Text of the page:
Estimated reading time: 4 minutes
Coined as a “society survival” game by 11 bit studios, Frostpunk is a unique evolution of the city-building/management genre and is set in the frozen wastes of a broken Earth. Brutally challenging yet extremely satisfying, Frostpunk will challenge every fiber of your managerial being… and you will love it. Set after the decline of humanity and during the onset of a new Ice age, Frostpunk spins a tail of survival mixed with the brutal reality of a people worn down by mother Earth as they simply try to survive. You will be tested, you will be tried, and you will fail. Then you will pick it up and try again. Frostpunk sets a blazingly-high bar in a new genre of PC gaming, and any future competition will be pale in comparison.
The most startling aspect of Frostpunk that you will find when loading into it is how flat the color palette is. In many games, a high-contrast blue/white palette cannot be pulled off with any real interest, however the aesthetic of the various buildings (which are Victorian-Steampunk) that you can build and upgrade manage to somehow just work in Frostpunk. Many games that stick to a specific color palette can quite dull (see: Diablo III, Quake) and at first I was concerned that this would happen to Frostpunk, however after dozens of hours in game I am still not sick or board of the way the game looks.
In the early hours of a game the color might be a bit dull since there are not enough buildings and just a lot of open, snow-covered space, but as your circular haven from the cold begins to grow, Frostpunk comes ALIVE. Slowing the game speed down and just zooming in shows a level of closeness that far exceeds that which you would find in other city-building games. Civilians in games like Cities XL, Cities: Skylines, or even Banished all seem wooden; like they are moving from point A to point B on autopilot. If you get close in FrostPunk you can see the citizens struggling against the cold and, in a rare bit, they appear to stand in huddles and speak to one another. It is incredible…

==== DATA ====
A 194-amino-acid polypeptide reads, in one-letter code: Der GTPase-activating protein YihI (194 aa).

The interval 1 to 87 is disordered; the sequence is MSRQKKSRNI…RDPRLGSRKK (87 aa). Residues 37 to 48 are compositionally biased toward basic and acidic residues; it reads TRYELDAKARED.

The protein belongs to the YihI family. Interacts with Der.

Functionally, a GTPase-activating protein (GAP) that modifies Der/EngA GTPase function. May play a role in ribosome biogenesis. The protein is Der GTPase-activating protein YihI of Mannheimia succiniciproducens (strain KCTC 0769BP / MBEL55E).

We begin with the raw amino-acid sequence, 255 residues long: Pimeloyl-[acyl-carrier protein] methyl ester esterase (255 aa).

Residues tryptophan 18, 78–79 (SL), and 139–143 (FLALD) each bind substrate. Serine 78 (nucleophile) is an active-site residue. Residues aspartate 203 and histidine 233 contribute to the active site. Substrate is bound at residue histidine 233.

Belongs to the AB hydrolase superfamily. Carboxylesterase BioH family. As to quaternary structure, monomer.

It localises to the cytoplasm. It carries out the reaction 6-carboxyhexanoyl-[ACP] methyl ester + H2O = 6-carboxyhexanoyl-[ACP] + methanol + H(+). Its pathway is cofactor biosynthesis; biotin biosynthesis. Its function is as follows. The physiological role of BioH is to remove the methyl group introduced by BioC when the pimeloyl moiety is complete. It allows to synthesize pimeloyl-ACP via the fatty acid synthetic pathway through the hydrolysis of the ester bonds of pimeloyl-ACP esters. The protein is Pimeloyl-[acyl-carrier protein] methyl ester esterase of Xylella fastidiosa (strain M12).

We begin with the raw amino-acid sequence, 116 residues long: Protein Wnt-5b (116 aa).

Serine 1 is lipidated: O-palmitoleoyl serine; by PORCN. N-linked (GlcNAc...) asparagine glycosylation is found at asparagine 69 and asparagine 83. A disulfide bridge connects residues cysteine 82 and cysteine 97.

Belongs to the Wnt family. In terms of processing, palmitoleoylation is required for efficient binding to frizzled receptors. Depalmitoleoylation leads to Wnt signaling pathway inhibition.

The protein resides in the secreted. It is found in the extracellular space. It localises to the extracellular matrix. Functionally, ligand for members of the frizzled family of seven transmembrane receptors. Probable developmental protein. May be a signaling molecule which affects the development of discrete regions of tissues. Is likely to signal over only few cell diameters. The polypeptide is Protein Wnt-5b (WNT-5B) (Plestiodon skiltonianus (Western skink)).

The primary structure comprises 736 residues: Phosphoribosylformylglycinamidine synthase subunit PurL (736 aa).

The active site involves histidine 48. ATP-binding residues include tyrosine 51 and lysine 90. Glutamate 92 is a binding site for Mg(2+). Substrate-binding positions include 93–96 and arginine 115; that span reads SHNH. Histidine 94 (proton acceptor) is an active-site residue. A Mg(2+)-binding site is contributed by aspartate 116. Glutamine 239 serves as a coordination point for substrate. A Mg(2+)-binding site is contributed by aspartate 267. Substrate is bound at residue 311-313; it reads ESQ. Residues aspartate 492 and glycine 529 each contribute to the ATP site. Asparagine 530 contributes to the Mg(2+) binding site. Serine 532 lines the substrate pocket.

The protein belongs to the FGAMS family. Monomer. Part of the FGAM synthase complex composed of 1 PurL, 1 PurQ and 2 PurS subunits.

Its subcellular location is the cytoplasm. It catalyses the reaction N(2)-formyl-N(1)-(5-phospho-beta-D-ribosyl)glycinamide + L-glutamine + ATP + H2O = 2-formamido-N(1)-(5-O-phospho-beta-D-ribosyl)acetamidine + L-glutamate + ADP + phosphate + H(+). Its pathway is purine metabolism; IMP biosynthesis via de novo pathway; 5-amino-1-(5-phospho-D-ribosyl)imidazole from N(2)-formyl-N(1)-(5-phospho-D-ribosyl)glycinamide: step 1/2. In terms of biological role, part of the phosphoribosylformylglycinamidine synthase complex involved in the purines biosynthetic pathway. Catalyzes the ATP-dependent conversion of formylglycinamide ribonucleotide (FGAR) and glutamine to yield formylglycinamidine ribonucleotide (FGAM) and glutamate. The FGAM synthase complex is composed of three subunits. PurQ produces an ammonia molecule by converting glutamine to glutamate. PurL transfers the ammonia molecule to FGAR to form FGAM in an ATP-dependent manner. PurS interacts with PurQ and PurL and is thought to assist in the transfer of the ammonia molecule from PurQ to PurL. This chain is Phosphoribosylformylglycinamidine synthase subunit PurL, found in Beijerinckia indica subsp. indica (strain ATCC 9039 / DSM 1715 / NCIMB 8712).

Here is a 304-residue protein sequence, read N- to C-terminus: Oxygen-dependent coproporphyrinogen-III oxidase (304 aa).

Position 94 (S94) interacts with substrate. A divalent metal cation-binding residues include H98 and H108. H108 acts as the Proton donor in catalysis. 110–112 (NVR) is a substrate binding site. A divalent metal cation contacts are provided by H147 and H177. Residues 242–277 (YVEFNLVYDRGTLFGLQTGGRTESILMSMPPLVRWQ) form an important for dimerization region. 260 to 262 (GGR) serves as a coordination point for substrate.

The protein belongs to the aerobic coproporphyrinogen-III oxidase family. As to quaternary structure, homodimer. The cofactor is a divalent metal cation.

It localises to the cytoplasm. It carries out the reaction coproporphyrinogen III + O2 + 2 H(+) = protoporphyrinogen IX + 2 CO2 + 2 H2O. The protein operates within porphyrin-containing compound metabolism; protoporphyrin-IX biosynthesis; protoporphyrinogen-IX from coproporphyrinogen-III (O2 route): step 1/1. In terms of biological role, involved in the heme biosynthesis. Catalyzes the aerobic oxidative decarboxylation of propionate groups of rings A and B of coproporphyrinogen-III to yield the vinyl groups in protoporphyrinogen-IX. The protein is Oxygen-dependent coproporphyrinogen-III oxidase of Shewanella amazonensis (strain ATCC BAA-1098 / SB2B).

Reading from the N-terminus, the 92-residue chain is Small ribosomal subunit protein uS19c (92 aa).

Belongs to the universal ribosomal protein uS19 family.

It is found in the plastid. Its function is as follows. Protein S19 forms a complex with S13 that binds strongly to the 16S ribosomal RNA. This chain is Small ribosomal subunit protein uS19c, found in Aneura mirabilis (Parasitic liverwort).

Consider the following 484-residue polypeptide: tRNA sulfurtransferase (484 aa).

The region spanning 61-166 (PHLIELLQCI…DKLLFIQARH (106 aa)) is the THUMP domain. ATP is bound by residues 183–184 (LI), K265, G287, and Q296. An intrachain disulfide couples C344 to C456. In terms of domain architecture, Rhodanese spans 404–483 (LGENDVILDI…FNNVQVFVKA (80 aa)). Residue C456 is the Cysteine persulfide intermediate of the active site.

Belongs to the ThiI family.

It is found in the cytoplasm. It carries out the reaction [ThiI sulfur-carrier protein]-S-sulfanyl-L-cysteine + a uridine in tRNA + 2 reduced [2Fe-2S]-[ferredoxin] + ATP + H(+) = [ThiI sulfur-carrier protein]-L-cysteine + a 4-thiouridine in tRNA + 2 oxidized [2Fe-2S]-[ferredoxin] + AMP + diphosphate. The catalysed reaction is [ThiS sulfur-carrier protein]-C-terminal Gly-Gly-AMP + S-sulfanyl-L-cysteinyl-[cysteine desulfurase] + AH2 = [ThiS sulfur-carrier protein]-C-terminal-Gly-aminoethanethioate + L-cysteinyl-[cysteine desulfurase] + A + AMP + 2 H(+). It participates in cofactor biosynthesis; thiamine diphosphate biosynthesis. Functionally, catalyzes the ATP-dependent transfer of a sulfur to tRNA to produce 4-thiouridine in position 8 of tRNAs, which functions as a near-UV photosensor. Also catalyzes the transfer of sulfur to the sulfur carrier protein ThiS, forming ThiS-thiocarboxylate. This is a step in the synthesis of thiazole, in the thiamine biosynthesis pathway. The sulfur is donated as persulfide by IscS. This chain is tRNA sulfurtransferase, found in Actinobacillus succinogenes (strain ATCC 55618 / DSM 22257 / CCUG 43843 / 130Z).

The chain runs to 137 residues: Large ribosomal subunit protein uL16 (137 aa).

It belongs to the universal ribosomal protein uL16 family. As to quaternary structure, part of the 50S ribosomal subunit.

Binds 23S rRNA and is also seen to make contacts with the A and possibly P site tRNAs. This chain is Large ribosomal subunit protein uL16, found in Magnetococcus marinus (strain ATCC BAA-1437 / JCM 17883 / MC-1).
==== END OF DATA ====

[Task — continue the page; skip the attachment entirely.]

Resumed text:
FrostPunk is brutally challenging and incredibly rewarding. Few titles are capable of truly stressing someone out but 11 bit studios really outdid themselves here. It may sound odd and a bit cliched, but Frostpunk is the Demons Souls of society/city-building survival games, except it is gathering significantly higher acclaim than the oft-overlooked From Software title.
What I find most interesting is that standard survival city-building games like Banished feel far less strategy-oriented, whereas FrostPunk is chalk-full strategic managing … and it is quick. If you are not on top of your game, activating/deactivating buildings, reassigning civilians (or children!), managing your law book, and exploring/scouting the frozen tundra, then you will fail. In fact, even if you are on top of your game, you will fail. Expect to be banished at least a dozen times before you get into the groove of things and figure out a solid workflow.
The exciting part is that no two playthroughs will be the same; sure the milestones will be the same, but cold snaps? Yeah, they will vary… and they will kill your populace if you are not ready for it. The key is to work to solve the next cold snap, not the current one. If you are pushing your generator to the limit on the current cold snap, you are nearly guaranteed to hit game over; trust me, always work towards your next goal.
With dozens of different selections for technology research, an interesting and almost living personality to your city, and heaps of frozen trouble, FrostPunk will challenge every fiber of your strategic being and it. is. glorious. I am not entirely sure I can adequately define the addictive brutality found in FrostPunk as it is genius in its drive to freeze you out. FrostPunk is worth your time on every level … the visceral struggle of a lost people working their way through the frozen tundra is incredibly relatable and it is terrifying.
With the steampunk aesthetic, eerie music, and talkative populace, FrostPunk pulls you in and holds you in place as you work your civilization to near-death as you hope to survive the end of the world. Survival is not easy but if you can survive, your sense of accomplishment will be monumental.Score: 9 / 10